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# Zariski topology

Let $\mathbb{A}_{k}^{n}$ denote the affine space $k^{n}$ over a field $k$. The Zariski topology on $\mathbb{A}_{k}^{n}$ is defined to be the topology whose closed sets are the sets

$V(I):=\{x\in\mathbb{A}_{k}^{n}\mid f(x)=0\text{ for all }f\in I\}\subset% \mathbb{A}_{k}^{n},$ |

where $I\subset k[X_{1},\ldots,X_{n}]$ is any ideal in the polynomial ring $k[X_{1},\ldots,X_{n}]$. For any affine variety $V\subset\mathbb{A}_{k}^{n}$, the Zariski topology on $V$ is defined to be the subspace topology induced on $V$ as a subset of $\mathbb{A}_{k}^{n}$.

Let $\mathbb{P}_{k}^{n}$ denote $n$–dimensional projective space over $k$. The Zariski topology on $\mathbb{P}_{k}^{n}$ is defined to be the topology whose closed sets are the sets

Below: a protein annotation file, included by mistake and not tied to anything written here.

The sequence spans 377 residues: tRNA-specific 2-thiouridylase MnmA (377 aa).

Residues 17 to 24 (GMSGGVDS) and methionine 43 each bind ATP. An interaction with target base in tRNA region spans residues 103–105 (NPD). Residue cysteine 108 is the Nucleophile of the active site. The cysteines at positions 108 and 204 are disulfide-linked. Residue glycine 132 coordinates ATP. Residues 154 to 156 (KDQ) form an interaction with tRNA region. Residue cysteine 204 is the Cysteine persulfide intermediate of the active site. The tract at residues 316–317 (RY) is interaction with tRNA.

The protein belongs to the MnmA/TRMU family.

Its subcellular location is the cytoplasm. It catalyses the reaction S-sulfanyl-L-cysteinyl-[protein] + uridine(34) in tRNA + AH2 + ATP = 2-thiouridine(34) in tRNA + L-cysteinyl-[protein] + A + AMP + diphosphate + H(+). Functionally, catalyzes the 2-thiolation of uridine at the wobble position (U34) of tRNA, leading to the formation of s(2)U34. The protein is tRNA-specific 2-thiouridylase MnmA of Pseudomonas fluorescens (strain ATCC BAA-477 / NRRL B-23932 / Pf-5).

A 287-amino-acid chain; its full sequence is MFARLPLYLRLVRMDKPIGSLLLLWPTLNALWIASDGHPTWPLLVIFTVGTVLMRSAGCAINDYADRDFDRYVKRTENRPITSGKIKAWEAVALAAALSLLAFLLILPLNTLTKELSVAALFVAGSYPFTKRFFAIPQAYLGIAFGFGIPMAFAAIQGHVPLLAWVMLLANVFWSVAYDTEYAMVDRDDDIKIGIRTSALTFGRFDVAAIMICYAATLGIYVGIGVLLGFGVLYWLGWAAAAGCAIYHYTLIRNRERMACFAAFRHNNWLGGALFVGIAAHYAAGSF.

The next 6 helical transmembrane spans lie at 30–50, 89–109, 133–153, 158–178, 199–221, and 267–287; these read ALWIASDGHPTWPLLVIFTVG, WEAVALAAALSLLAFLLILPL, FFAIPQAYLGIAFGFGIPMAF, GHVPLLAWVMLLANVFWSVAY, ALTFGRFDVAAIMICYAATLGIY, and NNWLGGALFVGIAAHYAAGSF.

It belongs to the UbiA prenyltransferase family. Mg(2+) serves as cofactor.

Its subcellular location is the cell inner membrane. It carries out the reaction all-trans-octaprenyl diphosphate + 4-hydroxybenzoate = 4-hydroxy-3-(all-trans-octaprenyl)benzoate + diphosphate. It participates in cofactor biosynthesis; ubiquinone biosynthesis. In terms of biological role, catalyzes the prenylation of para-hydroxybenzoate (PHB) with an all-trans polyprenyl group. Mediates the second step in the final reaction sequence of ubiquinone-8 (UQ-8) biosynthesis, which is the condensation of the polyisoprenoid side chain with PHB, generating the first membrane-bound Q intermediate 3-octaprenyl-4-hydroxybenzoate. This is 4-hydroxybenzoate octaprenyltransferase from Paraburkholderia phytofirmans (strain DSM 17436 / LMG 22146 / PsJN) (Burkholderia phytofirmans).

$V(I):=\{x\in\mathbb{P}_{k}^{n}\mid f(x)=0\text{ for all }f\in I\}\subset% \mathbb{P}_{k}^{n},$ |

where $I\subset k[X_{0},\ldots,X_{n}]$ is any homogeneous ideal in the graded $k$–algebra $k[X_{0},\ldots,X_{n}]$. For any projective variety $V\subset\mathbb{P}_{k}^{n}$, the Zariski topology on $V$ is defined to be the subspace topology induced on $V$ as a subset of $\mathbb{P}_{k}^{n}$.

The Zariski topology is the predominant topology used in the study of algebraic geometry. Every regular morphism of varieties is continuous in the Zariski topology (but not every continuous map in the Zariski topology is a regular morphism). In fact, the Zariski topology is the weakest topology on varieties making points in $\mathbb{A}_{k}^{1}$ closed and regular morphisms continuous.

## Mathematics Subject Classification

14A10*no label found*

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